Riley County Commission approves emergency purchase for law enforcement center; change order for Leonardville fire station


From left to right: Riley County Commission Chairman Ron Wells, Marvin Rodriguez and John Ford (Sam Hennigh/KMAN)

Riley County Commissioners on Monday approved an emergency purchase for a new monitoring system at the Riley County Law Enforcement Center.
Public Works Director Leon Hobson told commissioners he received a call Friday from RCPD Captain Josh Kyle saying the company they used for the monitoring and controlling of the air handlers for the building, had gone out of business. This means the department is locked out of the system and cannot control it.
The project will cost $85,000 to replace every controller for each unit on the roof, as well as the computer program.  Hobson called it an emergency purchase that needed to be done right away.  With the system down, the facility in certain sections is not cooling properly.  He added this could potentially be an issue for inmate and staff health.
Chairman Ron Wells agreed with Hobson on the urgency of the situation.
“I think a case could be made either way because of whoever’s in those pods. We’ve got over 100 degree days coming. If it’s not going to heal itself now I don’t suppose we better take a chance of not remedying especially with it being county property and this being an emergency,” Wells said.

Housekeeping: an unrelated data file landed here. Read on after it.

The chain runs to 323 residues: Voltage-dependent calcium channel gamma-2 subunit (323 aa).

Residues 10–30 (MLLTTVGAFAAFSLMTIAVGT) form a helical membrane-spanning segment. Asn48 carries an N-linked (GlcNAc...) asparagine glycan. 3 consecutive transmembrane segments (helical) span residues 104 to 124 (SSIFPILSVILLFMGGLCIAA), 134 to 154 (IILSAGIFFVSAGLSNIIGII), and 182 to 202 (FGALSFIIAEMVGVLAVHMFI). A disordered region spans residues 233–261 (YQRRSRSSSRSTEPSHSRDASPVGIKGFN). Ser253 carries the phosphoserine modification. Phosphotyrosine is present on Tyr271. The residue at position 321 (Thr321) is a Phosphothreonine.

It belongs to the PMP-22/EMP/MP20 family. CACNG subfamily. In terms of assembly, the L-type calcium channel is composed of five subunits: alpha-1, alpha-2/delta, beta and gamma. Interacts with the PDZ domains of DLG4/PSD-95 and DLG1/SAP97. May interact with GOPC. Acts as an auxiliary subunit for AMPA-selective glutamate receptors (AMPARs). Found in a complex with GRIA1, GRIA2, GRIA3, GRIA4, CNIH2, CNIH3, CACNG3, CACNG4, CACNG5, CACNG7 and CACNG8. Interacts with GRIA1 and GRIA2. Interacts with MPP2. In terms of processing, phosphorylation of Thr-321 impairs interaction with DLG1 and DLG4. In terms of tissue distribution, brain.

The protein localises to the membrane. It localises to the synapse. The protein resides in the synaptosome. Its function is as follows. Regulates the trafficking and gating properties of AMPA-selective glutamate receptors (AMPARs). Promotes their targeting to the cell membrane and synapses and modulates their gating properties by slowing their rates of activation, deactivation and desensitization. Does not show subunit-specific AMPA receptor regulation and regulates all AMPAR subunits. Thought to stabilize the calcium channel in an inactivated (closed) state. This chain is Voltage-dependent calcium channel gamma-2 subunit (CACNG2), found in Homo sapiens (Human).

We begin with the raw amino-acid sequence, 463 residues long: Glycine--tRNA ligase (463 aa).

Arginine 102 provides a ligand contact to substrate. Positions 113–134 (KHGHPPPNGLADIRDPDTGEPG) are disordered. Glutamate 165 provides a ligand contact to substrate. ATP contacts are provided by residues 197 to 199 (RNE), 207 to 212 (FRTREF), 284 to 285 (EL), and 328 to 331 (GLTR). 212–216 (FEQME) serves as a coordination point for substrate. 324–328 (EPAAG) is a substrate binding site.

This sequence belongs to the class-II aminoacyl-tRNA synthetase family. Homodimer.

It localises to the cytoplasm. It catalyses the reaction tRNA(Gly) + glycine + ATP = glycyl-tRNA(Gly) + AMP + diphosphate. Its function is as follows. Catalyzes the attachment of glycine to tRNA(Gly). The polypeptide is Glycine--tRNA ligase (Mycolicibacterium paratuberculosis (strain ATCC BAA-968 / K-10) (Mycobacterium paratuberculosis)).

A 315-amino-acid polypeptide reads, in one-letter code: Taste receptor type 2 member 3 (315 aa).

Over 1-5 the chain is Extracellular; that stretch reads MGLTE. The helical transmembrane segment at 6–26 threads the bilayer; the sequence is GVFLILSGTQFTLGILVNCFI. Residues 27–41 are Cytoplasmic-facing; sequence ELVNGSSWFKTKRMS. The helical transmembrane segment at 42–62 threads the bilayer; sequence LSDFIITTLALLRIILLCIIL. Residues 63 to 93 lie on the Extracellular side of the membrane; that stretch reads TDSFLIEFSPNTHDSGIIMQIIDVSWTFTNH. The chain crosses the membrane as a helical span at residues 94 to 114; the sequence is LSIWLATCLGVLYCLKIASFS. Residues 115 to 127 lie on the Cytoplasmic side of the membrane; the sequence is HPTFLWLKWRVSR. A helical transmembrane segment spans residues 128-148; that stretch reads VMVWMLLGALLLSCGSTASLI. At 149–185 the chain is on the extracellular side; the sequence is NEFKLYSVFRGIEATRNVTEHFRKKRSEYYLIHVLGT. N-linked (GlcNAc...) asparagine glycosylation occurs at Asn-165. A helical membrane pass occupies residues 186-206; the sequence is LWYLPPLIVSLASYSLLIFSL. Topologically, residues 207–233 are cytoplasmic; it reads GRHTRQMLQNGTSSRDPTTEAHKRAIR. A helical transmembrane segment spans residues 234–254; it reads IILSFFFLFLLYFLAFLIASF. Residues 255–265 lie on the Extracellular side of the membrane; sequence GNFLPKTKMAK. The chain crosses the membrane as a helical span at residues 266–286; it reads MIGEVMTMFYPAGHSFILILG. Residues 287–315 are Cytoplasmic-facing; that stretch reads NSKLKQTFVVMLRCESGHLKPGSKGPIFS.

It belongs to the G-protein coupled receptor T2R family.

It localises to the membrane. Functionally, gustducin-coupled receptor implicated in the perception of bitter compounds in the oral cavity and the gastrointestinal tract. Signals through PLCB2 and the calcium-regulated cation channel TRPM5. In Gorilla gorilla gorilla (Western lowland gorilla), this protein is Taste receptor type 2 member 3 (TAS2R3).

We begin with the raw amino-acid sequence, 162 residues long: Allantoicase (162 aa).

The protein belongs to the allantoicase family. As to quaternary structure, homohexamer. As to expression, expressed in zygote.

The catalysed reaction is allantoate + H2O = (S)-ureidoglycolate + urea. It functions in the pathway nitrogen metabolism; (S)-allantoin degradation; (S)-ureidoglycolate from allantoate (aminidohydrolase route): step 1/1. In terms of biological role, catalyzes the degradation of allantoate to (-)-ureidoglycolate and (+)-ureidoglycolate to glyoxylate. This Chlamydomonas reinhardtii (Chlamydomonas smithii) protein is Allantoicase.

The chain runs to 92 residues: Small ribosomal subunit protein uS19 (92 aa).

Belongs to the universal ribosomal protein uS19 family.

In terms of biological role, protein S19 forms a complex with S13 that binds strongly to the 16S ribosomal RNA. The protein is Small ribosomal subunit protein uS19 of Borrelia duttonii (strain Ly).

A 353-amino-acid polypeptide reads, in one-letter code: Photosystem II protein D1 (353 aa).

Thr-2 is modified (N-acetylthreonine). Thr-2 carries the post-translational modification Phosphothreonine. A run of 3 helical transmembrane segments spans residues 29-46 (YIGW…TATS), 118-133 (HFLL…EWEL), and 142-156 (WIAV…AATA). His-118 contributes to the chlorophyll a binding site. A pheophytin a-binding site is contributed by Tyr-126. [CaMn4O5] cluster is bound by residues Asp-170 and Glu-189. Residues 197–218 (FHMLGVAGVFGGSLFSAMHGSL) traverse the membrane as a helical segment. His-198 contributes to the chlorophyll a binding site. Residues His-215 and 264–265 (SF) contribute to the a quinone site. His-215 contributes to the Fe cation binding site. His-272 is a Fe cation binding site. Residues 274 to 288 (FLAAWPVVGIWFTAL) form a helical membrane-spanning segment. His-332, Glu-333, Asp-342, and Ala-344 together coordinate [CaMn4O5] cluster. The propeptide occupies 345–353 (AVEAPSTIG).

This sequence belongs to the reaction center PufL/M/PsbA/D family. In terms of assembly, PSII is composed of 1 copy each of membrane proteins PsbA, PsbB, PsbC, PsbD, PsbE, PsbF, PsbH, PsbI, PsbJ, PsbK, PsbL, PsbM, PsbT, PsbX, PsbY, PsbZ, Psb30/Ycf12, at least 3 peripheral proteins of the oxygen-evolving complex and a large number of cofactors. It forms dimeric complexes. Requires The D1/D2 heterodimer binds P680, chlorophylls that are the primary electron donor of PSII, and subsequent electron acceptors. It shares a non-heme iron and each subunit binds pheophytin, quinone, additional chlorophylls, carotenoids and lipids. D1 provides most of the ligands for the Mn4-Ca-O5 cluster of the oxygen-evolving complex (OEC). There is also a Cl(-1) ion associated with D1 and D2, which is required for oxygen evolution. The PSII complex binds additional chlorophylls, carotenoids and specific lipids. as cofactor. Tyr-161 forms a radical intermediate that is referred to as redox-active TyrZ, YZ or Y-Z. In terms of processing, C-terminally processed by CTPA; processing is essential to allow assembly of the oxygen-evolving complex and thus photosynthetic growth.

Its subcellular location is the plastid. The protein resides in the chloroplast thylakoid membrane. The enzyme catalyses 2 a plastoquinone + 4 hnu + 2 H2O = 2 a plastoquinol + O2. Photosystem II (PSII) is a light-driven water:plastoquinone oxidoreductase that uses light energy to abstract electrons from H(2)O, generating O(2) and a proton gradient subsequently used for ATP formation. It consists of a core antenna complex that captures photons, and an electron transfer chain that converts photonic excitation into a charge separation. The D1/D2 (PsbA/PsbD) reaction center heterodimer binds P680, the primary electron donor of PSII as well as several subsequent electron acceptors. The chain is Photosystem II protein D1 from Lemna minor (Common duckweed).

Commissioner Marvin Rodriguez agreed with Hobson as well and both commissioners gave consensus for him to move forward with the project.  He will come back later with a presentation for approval for the funds.
The Riley County Commission has also approved a change order for the county fire station project in Leonardville.

Emergency Management Director and District 1 Fire Chief Pat Collins presented the order Monday that would require the county to tap into the main water line in the City of Leonardville.

“There was an assumption that Leonardville operated like the City of Manhattan and that they would do the meter work and do the connection but they don’t do that. The meter could’ve connected right onto the 3/4 inch meter but it would’ve been right in the middle of the driveway and it would’ve been connecting a 3/4 inch meter to a 2 inch line to the building,” Collins said.
Collins says the original design included a one inch meter per the recommendation from the contractors. The cost to install the meter is around $7,000.
Commissioner Marvin Rodriguez asked Collins if the contractors should have to pay the amount since they were the ones who didn’t look into the water line.
“I reached out to them with that same question,” Collins said. “I think this was a misunderstanding because I said when we first met that the city was alright with the connection if they left it where it was, they just wanted to be there. All they heard was that the city wanted to be there and was going to do like the City of Manhattan.”
Rodriguez added he still would have preferred an up front cost from them during the original designs. Commissioners also approved 10 additional construction days to the plan due to weather.

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County government and school board reporter. 2016 Kansas State University graduate in Journalism and Mass Communications. Kansas born and raised.

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